‘It’s life-changing’: grooms speak up on why it’s a great career

  • Grooms have been sharing the huge positives of what they do, “the best job in the world”.

    H&H has reported on the industry’s staffing crisis, and many grooms have got in touch about bad experiences, and what needs to change for equestrianism to attract and keep the best employees.

    But other grooms have spoken about why they love what they do so much.

    Abbie Salter, head girl for international eventer Jodie Amos, told H&H she started a blog about the positives of grooming, which has proved very popular.

    “There’s a bad stigma attached to being a groom,” she said. “When I started, I didn’t get paid a lot and worked long hours. I think people still think it’s like that, but it’s a good job, it’s life-changing and I’d love more people to be positive about it.”

    Abbie started as a groom aged 16. She left the industry, briefly, but it drew her back.

    “It’s a way of life, and I love it,” she said. “I adore the competition side; I love watching the horses and being away with them. You’re in this world where nothing else matters for a few days, just the horses in front of you.”

    Abbie also loves watching young horses’ progress, and being part of a team, and said the job teaches so much, not just about horses but about life skills and responsibilities.

    She added that Jodie’s yard is a good team with “the nicest bunch of owners”, and a rider who ensures her staff take time off, and that “the good definitely outweighs the bad”.

    “It’s a rarity to hear anyone talk like this about this job, and I want more people to be positive,” she said. “There isn’t a day I wake up and think I don’t want to go to work; it’s the best job in the world and I can’t imagine doing anything else.”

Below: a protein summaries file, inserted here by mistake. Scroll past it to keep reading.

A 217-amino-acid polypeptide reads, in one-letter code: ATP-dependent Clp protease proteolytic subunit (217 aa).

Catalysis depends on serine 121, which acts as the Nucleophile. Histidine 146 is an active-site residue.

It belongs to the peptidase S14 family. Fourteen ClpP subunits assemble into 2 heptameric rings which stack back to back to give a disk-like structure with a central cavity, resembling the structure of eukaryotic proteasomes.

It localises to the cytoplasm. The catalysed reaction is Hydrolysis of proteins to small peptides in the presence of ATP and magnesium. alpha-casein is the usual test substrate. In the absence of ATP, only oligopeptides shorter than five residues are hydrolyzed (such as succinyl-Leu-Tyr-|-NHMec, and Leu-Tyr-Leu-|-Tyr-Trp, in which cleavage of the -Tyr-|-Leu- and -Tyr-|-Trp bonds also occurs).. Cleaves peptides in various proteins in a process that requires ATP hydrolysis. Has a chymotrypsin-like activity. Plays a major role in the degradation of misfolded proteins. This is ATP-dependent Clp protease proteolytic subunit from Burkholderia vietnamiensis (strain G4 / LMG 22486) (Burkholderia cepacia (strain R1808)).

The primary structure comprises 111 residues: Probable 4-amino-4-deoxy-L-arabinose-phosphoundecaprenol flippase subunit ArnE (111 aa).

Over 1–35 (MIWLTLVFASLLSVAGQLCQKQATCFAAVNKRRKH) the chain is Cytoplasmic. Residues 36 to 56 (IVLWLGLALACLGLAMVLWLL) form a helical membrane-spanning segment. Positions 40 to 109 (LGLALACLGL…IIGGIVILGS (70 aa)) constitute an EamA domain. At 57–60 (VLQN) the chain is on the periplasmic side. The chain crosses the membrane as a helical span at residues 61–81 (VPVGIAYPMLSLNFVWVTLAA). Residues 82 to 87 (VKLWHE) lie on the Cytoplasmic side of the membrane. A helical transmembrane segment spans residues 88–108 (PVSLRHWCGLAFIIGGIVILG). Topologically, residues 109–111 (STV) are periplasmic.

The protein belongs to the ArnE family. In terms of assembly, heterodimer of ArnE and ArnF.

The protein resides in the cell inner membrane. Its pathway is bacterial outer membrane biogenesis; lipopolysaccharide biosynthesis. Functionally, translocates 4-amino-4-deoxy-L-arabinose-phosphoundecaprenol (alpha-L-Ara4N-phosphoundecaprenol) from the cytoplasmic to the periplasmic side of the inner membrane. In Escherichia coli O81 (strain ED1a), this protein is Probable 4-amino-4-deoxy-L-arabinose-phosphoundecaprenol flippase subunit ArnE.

Ruth Asquith, who works for Nicola Wilson and won the groom of the year title at the 2022 Horse & Hound Awards, told H&H: “The job is what you make it.”

    “You have to work hard if you want to be at the top and go to the top competitions, and if you love the job and working with horses, it’s wonderful. Yes, you have to work hard but nothing in life is worth having if you haven’t had to work for it.

    “There are no straight roads in horse sport and nothing is guaranteed but that moment when you’ve worked so hard and it happens; there’s nothing like it.”

    British Grooms Association (BGA) founder Lucy Katan told H&H that, along with the years of work the BGA has put in to support grooms and reduce illegal employment practices, “we’ve always said it’s a great job”.

    “It’s disappointing when people leave the industry,” she added. “There’s some natural egress as people don’t want to do the physical, outside work, and some leave because of injury, but a large number leave because of the working conditions, and that’s what we need to stop.

    “If you enjoy the outdoor life, which is so good for physical and mental health, and love horses, what better job could there be?”

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